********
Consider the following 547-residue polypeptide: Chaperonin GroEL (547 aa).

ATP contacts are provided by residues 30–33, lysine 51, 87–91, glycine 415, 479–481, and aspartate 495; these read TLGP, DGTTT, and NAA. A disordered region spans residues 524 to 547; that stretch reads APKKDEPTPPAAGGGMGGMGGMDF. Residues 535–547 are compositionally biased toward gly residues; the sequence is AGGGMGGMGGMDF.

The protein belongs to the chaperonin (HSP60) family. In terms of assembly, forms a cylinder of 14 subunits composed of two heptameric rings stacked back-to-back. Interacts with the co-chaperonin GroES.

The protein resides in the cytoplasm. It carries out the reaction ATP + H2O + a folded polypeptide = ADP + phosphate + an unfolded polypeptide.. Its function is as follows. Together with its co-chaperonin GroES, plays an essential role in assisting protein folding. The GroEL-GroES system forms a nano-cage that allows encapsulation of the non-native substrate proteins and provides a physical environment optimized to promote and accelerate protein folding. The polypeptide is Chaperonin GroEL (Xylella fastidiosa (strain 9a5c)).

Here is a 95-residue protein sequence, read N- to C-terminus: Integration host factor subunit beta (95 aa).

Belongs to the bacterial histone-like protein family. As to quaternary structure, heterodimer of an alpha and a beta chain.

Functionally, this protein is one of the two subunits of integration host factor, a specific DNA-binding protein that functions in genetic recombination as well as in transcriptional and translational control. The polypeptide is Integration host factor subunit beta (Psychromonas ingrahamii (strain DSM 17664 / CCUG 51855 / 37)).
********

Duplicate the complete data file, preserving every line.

Consider the following 547-residue polypeptide: Chaperonin GroEL (547 aa).

ATP contacts are provided by residues 30–33, lysine 51, 87–91, glycine 415, 479–481, and aspartate 495; these read TLGP, DGTTT, and NAA. A disordered region spans residues 524 to 547; that stretch reads APKKDEPTPPAAGGGMGGMGGMDF. Residues 535–547 are compositionally biased toward gly residues; the sequence is AGGGMGGMGGMDF.

The protein belongs to the chaperonin (HSP60) family. In terms of assembly, forms a cylinder of 14 subunits composed of two heptameric rings stacked back-to-back. Interacts with the co-chaperonin GroES.

The protein resides in the cytoplasm. It carries out the reaction ATP + H2O + a folded polypeptide = ADP + phosphate + an unfolded polypeptide.. Its function is as follows. Together with its co-chaperonin GroES, plays an essential role in assisting protein folding. The GroEL-GroES system forms a nano-cage that allows encapsulation of the non-native substrate proteins and provides a physical environment optimized to promote and accelerate protein folding. The polypeptide is Chaperonin GroEL (Xylella fastidiosa (strain 9a5c)).

Here is a 95-residue protein sequence, read N- to C-terminus: Integration host factor subunit beta (95 aa).

Belongs to the bacterial histone-like protein family. As to quaternary structure, heterodimer of an alpha and a beta chain.

Functionally, this protein is one of the two subunits of integration host factor, a specific DNA-binding protein that functions in genetic recombination as well as in transcriptional and translational control. The polypeptide is Integration host factor subunit beta (Psychromonas ingrahamii (strain DSM 17664 / CCUG 51855 / 37)).